Understanding your deployment options: Cloud, self-hosted, and the Tines Tunnel

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Written by Aoife Anderson

One of the biggest decisions a rapidly evolving organization has to make when it comes to its IT infrastructure is whether to move to the cloud. 

At Tines, we love the cloud but understand that different security systems and environments require different deployment options. Some organizations need extra guardrails in place to access and manage their systems and data. Those operating in regulated industries, like finance and insurance, or the government sector, often require self-hosted or on-premise solutions to ensure that their networks are protected and that they can maintain compliance.

Tines is unique in many ways, but one of our biggest differentiators is that our no-code automation platform can be deployed in the cloud or self-hosted.

Approximately 80% of enterprise workflows are cloud-based, and the vast majority of systems our customers interact with are cloud-based. To get started immediately in Tines, you can use our cloud version; to self-host, our sales team can help you evaluate your requirements and decide on the best route forward.

In our experience, most customers who start out planning to deploy an instance of Tines on their servers to have complete control over their data and network security quickly realize during the evaluation process that our cloud offering is a better fit for them. More often than not, it's because cloud customers never have to worry about hardware, connectivity, or any operational issues. They like the idea of not having to manage it or deal with upgrades and costs. Cloud deployments also get new features and bug fixes as soon as they're available, with no intervention or action required from customers.

The Tines Tunnel 

A surprising number of mission-critical systems that our customers want to automate interactions with run on some sort of private network, for example, on-prem Jira or even a homegrown API that’s running on a server underneath somebody’s desk. When we encounter security teams running services on-prem that they need Tines to access, the Tines Tunnel feature is a game-changer.

The Tines Tunnel is essentially a tiny piece of software that runs on your private network; it’s a simple container that will run in anything from Docker Compose to Kubernetes or anything that supports a Docker container. When you make a request to Tines via Tines Tunnel, it will run that request as if Tines is running on the same network. So, suppose you need to automate interactions with an on-prem system behind a firewall. In that case, the Tines Tunnel allows you to access your systems running on private networks from our cloud securely without having to change firewall rules. Cloud tenants can also have multiple tunnels configured to allow customers to connect to multiple separated private environments.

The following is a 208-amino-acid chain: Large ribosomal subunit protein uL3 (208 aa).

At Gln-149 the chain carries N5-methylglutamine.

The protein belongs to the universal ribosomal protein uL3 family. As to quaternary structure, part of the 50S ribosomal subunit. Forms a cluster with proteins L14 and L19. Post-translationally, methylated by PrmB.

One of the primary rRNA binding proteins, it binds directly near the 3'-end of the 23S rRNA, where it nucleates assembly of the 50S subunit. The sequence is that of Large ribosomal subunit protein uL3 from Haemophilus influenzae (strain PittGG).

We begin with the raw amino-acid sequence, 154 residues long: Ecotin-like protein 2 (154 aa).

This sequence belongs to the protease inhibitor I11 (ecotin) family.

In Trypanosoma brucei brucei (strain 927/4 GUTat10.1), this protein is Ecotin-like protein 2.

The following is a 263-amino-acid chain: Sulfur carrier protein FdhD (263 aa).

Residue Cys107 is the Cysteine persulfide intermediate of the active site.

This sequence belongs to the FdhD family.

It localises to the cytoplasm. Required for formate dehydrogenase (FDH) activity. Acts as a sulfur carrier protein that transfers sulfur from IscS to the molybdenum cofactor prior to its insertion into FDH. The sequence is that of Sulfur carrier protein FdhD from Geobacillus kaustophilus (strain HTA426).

Some of the other benefits of the Tines Tunnel include:

  • Consistent integrations: You can talk to any service regardless of where it is hosted.

  • Manage logs: It allows you to use Tines to fetch logs and push them onto your internal servers.

If you’re interested in having the Tines Tunnel feature enabled for your cloud Tines instance, simply contact support@tines.io.

Which self-hosted option is right for your organization 

If self-hosting isn’t up for debate, customers can choose between a bring-your-own Linux server or a custom Docker-based deployment. While the latter requires more effort to set up, it will likely be easier to scale and maintain the deployment in the future. Regardless of which option you choose, the main downside to self-hosting is that it might impact Tines’ ability to assist with troubleshooting some problems.

As the cloud continues to grow in popularity, more and more security teams are moving their applications and data off-premise. However, data security is always paramount, regardless of where applications are housed. When applications are on-premise or self-hosted, companies can physically secure their data center and implement robust network security measures. However, they also have to worry about patching vulnerabilities and managing access control.

At Tines, our cloud offering is SOC2 Type 2 certified, and we conduct regular pen tests. Our cloud customers can continue to rely on their data storage service provider and maintain control so that their data is secure. We also encourage best practices to ensure customers take steps to secure their own applications and data. While there are advantages and disadvantages to both self-hosted and cloud-based solutions, we believe data security should always be a top priority.

Other considerations 

With any platform, the advantages of the cloud over self-hosted typically include increased flexibility, scalability, and cost savings. But for organizations seeking to modernize their infrastructure and move their applications and data off-premise, one of the most important considerations is timing. Making the switch from self-hosted to cloud too early can mean missing out on important innovations, while waiting too long can put a company at a competitive disadvantage. The key is to find the right time for your organization.

Moving to the cloud can be a big decision, but it doesn't have to be intimidating. By doing your research and planning ahead, you can ensure that you're making the right decision at the right time for your organization.

Ultimately, Tines delivers the compliance you require, the enterprise features you expect, and the ability to run wherever you need it – from our managed cloud right through to self-hosted installations for regulated industries.

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